Mindless Musings From Mexico
(Random thoughts and observations from my recent journey south o' the border)
* After our plane landed in Houston from Minneapolis the steward welcomed us to 'Houston Intercontinental Airport'. Now I've flown into Houston a number of times and the proper name is 'George Bush Intercontinental Airport'. They've even got a statue of Papa Bush in the terminal. This was the first time I've ever heard the Bush name missing from the title and I gotta think it wasn't an accident.
* I brought two books along for my reading enjoyment. The Libertarian Reader is a collection of essays through the ages by the likes of Mills, Locke, Von Mises, and Hayek edited by David Boaz. It's an excellent read for traveling as the longest essay is only twelve pages in length. You can pick it up and put it down often without missing a beat.
The other book is what the movie Fargo (1996) could have and should have been. Fargo had its moments and played well to a national audience but I found it to be way over the top. The novel Death Rat by MST3K's Mike Nelson on the other hand delivers the goods with a very humorous yet subtle look at Minnesota. It's filled with references and character parodies that anyone familiar with the state will recognize and enjoy. Nelson passes over the obvious "ya sure ya betcha" clichés and mines Minnesota culture to produce gems like:
"Mr. Ryback," he said in the hostile but officious manner of Minnesota’s service industry, "there is a phone call for you."
"What do you want?" asked the bartender, a tall, pleasant-looking blonde in her mid-fifties wearing a sweatshirt whose front featured an embroidered loon.
Now that’s Minnesota.
* There's been a lot of talk about what a future Iraq will look like and what kind of country it will or should resemble. I've even heard mention of it becoming a "Switzerland of the Middle East". Let's be realistic about this and look a little closer to home. Ten years from now if Iraq could be where Mexico is now I think we'd be pretty happy. Mexico today is far from perfect. The last election was the fairest in Mexico's history but corruption in government is still a major problem and it's a hazy democracy at best. There's far too much poverty and lack of opportunity for those at the bottom rungs of society. But it's getting better, slowly but surely. Some people would claim that the flow of illegal drugs and immigration into the US threatens our security but it's not like Mexico is developing weapons of mass destruction to use against us or helping terrorists to kill our citizens. The drugs and immigration problems are issues because of the border we share with Mexico. And while Mexicans don't always agree with US policies (see war with Iraq) they don't hate us and most of them welcome better relations between our countries. Iraq as Switzerland is a pipe dream. Iraq as Mexico is possible.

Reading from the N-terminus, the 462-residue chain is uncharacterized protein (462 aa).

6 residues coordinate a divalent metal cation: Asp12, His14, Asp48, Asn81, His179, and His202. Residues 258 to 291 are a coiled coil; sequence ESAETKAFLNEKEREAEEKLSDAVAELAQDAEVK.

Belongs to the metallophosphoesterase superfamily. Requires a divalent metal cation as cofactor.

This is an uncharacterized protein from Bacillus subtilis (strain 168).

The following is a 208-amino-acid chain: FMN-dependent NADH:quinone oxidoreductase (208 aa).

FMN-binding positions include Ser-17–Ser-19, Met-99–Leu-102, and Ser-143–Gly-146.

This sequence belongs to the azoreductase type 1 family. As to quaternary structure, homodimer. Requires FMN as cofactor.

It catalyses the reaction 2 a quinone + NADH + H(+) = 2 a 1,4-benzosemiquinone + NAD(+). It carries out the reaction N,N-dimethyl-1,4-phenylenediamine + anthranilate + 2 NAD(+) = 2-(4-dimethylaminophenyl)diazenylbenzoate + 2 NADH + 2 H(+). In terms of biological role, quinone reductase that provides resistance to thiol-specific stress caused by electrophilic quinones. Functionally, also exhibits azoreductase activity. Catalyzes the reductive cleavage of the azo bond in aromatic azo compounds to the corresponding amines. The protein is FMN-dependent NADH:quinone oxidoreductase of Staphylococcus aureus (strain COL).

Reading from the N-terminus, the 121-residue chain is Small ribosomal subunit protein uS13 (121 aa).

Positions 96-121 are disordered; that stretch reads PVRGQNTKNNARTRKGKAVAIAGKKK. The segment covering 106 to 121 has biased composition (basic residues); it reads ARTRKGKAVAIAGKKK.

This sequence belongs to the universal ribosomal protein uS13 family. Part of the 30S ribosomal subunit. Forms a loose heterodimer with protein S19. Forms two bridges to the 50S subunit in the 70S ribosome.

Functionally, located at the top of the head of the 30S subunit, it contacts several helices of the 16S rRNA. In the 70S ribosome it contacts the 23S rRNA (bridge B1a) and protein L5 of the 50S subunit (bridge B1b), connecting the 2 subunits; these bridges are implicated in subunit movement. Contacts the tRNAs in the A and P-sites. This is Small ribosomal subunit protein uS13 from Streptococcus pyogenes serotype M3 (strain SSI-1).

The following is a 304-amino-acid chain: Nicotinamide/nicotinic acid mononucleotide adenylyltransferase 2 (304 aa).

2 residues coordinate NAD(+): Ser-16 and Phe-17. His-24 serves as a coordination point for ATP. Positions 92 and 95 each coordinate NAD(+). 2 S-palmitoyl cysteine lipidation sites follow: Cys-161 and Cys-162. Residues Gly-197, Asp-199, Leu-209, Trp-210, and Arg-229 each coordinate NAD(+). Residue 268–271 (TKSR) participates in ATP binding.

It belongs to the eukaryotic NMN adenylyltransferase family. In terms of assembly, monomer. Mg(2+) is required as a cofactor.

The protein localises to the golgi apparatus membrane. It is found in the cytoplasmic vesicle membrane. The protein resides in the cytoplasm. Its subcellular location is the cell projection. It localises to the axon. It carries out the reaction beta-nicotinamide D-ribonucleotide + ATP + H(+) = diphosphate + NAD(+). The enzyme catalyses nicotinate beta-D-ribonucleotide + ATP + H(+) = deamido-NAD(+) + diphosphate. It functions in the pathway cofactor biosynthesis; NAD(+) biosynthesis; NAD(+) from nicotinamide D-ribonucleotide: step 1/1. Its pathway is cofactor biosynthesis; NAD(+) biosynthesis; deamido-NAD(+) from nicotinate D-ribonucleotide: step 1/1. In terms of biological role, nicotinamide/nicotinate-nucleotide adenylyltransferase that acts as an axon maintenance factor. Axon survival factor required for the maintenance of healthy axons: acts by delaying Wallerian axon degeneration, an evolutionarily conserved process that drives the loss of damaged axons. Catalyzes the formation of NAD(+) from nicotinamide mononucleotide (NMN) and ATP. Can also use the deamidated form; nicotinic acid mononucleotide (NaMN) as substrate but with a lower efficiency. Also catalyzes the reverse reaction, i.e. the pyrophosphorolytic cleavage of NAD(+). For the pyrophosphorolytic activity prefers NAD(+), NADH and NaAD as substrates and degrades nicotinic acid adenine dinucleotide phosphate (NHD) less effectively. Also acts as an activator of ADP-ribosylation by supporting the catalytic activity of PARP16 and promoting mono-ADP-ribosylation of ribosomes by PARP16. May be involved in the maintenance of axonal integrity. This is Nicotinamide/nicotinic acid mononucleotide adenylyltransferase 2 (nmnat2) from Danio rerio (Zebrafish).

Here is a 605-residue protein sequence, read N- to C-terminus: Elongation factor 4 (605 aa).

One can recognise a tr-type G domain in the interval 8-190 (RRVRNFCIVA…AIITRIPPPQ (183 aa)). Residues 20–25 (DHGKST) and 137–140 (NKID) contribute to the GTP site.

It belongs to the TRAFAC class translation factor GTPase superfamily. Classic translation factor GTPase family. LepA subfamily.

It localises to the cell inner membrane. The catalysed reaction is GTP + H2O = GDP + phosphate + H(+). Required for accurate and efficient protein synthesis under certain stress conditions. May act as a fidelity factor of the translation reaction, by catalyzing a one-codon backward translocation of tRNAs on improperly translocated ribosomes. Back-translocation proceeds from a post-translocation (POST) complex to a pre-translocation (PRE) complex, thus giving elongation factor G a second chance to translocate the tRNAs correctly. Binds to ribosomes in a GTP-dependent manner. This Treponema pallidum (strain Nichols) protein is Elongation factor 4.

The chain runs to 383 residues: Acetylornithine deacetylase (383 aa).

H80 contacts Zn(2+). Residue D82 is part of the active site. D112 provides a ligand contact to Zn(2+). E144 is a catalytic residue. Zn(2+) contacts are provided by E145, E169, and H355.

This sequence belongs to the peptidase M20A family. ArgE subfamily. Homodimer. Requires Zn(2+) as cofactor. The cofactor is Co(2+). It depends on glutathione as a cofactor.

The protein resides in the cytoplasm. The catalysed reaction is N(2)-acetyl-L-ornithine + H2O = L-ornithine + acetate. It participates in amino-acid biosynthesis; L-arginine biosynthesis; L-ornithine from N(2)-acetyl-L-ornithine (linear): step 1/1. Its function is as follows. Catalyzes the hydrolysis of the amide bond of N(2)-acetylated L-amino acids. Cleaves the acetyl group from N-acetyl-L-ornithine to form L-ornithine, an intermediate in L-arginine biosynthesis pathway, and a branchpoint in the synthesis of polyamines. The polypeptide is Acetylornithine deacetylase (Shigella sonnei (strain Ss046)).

* Many Americans have problems with the food and their digestive systems when they visit Mexico. I've been fortunate enough to avoid any such complications in the course of my many trips there. I pretty much eat and drink anything I want, possibly offsetting any potentially harmful bacteria by consuming generous amounts of alcohol in the evenings. In fact the only time I felt even slightly nauseous on my last trip was when I tried to relax by the hotel pool only to witness a half dozen, skinny, pasty white, Polish guys hanging out (literally) in Speedos that left little to the imagination. (shudder) Here's a quick reminder to 99.99% of all the guys out there, especially the Euros. You do not, repeat DO NOT, look good wearing a Speedo no matter how hard you try to convince yourself you do. Please cease and desist this practice immediately. Gracias.